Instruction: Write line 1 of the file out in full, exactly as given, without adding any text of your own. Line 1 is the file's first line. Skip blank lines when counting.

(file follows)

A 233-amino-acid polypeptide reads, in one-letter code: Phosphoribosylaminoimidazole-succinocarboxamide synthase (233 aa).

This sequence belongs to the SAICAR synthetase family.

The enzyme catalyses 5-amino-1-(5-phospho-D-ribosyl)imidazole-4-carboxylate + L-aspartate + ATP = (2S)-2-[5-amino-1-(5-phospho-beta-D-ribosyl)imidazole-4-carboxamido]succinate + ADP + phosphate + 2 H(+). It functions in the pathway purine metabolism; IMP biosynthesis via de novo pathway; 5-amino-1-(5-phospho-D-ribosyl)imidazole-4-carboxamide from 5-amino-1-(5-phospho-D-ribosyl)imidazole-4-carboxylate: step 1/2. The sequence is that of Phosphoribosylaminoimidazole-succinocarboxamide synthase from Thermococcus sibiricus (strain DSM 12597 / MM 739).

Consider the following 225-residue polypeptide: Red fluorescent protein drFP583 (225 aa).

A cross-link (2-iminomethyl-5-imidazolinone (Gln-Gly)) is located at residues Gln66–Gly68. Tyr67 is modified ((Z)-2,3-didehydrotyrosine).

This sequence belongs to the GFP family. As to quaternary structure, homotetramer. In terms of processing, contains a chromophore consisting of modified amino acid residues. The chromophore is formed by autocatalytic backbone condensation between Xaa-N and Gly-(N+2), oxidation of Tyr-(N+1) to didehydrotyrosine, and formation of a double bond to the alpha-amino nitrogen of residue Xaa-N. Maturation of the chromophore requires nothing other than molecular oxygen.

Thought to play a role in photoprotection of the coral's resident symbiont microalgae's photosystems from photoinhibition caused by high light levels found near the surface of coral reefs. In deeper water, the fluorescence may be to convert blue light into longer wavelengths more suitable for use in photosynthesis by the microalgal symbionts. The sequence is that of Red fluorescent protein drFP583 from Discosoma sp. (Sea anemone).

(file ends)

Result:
A 233-amino-acid polypeptide reads, in one-letter code: Phosphoribosylaminoimidazole-succinocarboxamide synthase (233 aa).